Faces, faces, and more faces meet the eye wherever one looks on the streets of Giza and in other parts of the country, where voters are heading to the elections in the first stage of the parliamentary polls.
Candidates' pictures dominate the streets, staring down from billboards on top of multi-storey buildings, or hung haphazardly from lampposts and trees. Cars and buses emblazoned with election posters can be seen circulating around the streets, sometimes accompanied by loud endorsements of the candidate's merits via a megaphone.
The money spent on these campaigns across the country presumably reaches millions of Egyptian pounds; but it was not always like that. In fact, election campaigns did not start with Egypt’s first parliament in 1869, during the reign of Khedive Ismail, because he depended on heads of tribes and clans who were already popular and did not need to campaign.
“The real election campaigns, especially banners and publications, first appeared in Egyptian villages after the 1952 revolution,” explains researcher Francis Amin, adding that in the period after World War II until the 1952 revolution, campaigns were limited to seminars that were transcribed and handed out as booklets.
“Due to the lack of awareness and literacy among the majority of Egyptian population after the 1952 revolution, political candidates focused on the small educated percentage and addressed them via souvenir photographs and printouts of their speeches, a trend that flourished throughout the thirties and forties,” says Amin.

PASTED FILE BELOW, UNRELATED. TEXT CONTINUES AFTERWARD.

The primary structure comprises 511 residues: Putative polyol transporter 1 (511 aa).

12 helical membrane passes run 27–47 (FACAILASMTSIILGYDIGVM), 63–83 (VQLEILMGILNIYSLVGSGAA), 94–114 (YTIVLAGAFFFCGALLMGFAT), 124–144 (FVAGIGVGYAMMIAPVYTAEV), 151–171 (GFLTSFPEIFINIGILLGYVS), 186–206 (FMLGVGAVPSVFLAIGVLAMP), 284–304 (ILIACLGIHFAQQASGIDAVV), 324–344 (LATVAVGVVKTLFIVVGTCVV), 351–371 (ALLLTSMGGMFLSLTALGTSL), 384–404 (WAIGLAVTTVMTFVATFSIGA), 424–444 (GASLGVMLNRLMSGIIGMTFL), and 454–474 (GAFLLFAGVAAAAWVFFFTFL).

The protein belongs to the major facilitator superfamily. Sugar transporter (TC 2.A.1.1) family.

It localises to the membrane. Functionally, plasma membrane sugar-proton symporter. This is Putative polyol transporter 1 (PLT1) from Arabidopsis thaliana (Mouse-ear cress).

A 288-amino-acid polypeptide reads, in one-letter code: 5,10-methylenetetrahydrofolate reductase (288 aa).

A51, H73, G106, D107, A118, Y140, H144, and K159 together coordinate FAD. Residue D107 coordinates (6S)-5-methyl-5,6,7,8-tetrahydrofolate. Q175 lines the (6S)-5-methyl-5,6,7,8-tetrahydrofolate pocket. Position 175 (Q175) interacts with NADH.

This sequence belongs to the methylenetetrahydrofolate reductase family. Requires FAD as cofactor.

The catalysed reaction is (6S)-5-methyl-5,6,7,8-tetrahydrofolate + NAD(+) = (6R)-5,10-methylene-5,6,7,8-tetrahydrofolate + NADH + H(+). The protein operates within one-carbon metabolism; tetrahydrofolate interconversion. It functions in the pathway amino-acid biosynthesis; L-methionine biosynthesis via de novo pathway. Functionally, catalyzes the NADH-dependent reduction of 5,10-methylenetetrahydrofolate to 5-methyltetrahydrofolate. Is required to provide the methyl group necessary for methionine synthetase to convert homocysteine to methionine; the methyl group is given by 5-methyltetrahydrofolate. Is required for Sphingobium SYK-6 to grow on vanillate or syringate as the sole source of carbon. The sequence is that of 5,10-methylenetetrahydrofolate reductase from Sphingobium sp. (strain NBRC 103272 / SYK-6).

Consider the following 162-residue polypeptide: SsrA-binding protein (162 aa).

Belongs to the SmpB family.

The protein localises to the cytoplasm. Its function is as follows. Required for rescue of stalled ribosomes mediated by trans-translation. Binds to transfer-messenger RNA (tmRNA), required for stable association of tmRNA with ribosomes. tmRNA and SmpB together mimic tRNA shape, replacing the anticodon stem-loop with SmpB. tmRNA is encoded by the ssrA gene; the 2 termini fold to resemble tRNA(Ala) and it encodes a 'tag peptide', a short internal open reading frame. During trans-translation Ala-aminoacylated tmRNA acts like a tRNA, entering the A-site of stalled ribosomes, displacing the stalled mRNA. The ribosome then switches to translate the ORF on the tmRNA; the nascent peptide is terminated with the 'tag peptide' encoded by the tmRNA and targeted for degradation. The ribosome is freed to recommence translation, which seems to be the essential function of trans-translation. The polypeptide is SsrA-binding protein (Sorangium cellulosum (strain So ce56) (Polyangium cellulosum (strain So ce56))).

After the revolution, the first banners started to appear. Unlike today's massive billboards, these adverts were made of white cloth, with script drawn on via local calligraphers using blue ink.
The banners also displayed the symbol of each candidate next to his name; just like today, candidates are assigned a simple visual symbol to help voters identify them on the ballot paper.
Ali El-Garboai, head of an advertising agency in Upper Egypt for over 25 years, says that the calligraphy “needed to be simple and not too decorative so as to be understood clearly by people on the street.”
“The early seventies were a kind of high season for calligraphers, who would write up to 40 metres of cloth per campaign. After the elections, the banners were cleaned and reused by the underprivileged in each village,” he said.
Nowadays, due to the complexity of signs and the abundance of candidates, computers, plastic and paper have replaced ink and cloth.
Photos courtesy of Mahmoud Dossoki